MANILA, Philippines – The Philippines is not ready yet for a balanced budget, as deficits will be needed in the next 6 years to address infrastructure backlog and eventually eradicate the nation’s high socioeconomic inequality.
One thing is certain for the Philippine economy in the coming years: deficits are not going away, said the economic team of President Rodrigo Duterte. (READ: 2017 budget priorities: Infrastructure, agriculture, peace and order)
“Having a balanced budget at this time isn’t smart. It’s not advisable. We need deficit spending until 2022. We are investing for the future of our people,” Budget Secretary Benjamin Diokno told the House committee on appropriations on Monday, August 22.
A balanced budget means revenues are equal to expenditures.
In 2015, the Philippines’ budget gap stood at P121.7 billion or about 0.9% of gross domestic product (GDP) in 2015, which is barely half of its P283.7-billion ceiling.
In 2014, the country almost balanced its budget because of underspending.
“I won’t mind spending than cutting back, because that will mean denying people the right education, healthcare, and infrastructure,” said Diokno, who has been a blunt critic of the previous administration’s prudent fiscal policy.
For the Development Budget Coordination Committee (DBCC), deficits, as well as increased government spending, will continue in the next 6 years.
Finance Secretary Carlos Dominguez III said during the hearing that the deficit target would be increased to 3% of the GDP under the proposed P3.3 trillion budget in 2017. This will “substantially be offset by lower debt service.”
“This is only marginally higher than the previous years. But the slightly higher budget deficit will translate into substantial infrastructure programs and human capital expenditure next year,” Dominguez said.
Domestic over foreign sources
The finance chief said the Duterte administration would not stop at overhauling revenue systems, but would also trim bureaucratic fat by, for starters, abolishing obsolete agencies.
According to Dominguez, the country’s stable fiscal situation allows the Duterte administration to carry out these reforms. (READ: Government sets higher fiscal deficit target in 2017)
He cited the country’s double-digit revenue growth, which outpaced nominal GDP growth; higher tax collections as a result of tax administration reforms and the implementation of the Sin Tax Law; as well as the improving debt-to-GDP ratio, which has reduced the outstanding national debt to 44.7% of the GDP by the end of 2015.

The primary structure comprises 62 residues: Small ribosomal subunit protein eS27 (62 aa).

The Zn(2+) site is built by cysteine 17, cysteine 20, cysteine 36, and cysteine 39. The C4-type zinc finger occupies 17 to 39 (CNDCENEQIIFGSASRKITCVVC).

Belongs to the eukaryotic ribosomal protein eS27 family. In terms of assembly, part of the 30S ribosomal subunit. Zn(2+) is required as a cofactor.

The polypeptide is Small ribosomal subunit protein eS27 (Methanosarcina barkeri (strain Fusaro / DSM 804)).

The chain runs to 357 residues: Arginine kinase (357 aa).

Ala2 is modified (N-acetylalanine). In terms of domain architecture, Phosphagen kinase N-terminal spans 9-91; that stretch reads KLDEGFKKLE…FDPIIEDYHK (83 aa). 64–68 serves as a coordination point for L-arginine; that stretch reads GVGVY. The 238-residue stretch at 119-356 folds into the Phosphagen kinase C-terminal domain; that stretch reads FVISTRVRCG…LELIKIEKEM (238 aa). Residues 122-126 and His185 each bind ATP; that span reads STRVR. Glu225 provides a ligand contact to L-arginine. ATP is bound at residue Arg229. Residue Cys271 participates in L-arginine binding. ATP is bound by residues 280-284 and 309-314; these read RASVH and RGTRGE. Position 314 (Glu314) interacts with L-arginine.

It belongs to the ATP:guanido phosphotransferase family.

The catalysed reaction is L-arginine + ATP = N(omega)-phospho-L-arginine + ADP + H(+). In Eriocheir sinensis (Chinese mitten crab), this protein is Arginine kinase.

“Today, only a third of the national debt is from foreign borrowing compared to almost half in 2009. The foreign debt component of the national debt declined to 11.6% of GDP by the end of 2016,” Dominguez said.
“Our policy is to source as much of our financing needs from domestic sources,” he added.
“At end-2015 interest payments for the outstanding national debt declined to 14.7% of revenues. That trend will continue,” the finance chief said.
At a critical juncture
Why is there a need to spend more than what the country is actually earning? Dominguez said it is because the Philippines is “at a critical juncture.”
“The next 6 years can either continue along the path of high economic growth but high socioeconomic inequality, or chart a different path towards shared prosperity that will uplift all. This is why it is so important to fund the 10-Point Socioeconomic Agenda,” he added.
The agenda includes implementation of a comprehensive tax reform package that includes lowering personal and corporate income taxes, and acceleration of spending on infrastructure and human capital, among others.
For National Economic and Development Authority (NEDA) Director General Ernesto Pernia, Philippine economic growth is expected to stabilize between 7% and 8% from 2018 to 2022.
“But always, we need to realize that what really matters is the impact of this economic growth on the lives of people, especially the poor. For instance, the dismal performance of agriculture needs urgent attention,” Pernia added.
In the DBCC’s proposal, the Department of Agriculture will get 1.4% of the 2017 budget, which is equivalent at P45.3 billion.
In line with its aim to boost investments on human capital and infrastructure, the DBCC said the Department of Education and Department of Public Works and Highways will eat bulk of the 2017 proposed budget.
“The 10-Point Socioeconomic Agenda revolves around the need to maintain sound macroeconomic and fiscal policies, invest in the people, and address the binding constraints to investment and job creation. This is why we need tax reform,” Domingo said.
The finance chief said revenue erosion from the lowering of income tax rates would be offset by reform initiatives.
These include broadening the tax base, reviewing fiscal incentives that have not been indexed to inflation, adjusting the fuel excise tax rates, imposing taxes on unhealthy food items, and eliminating some value added tax (VAT) exemptions.
“At the end of its term, we envision a country where the poverty rate is brought down from 26% to 17% through investments that create meaningful jobs, along with an economic strategy that lifts lagging regions into the mainstream,” Dominguez said. – Rappler.com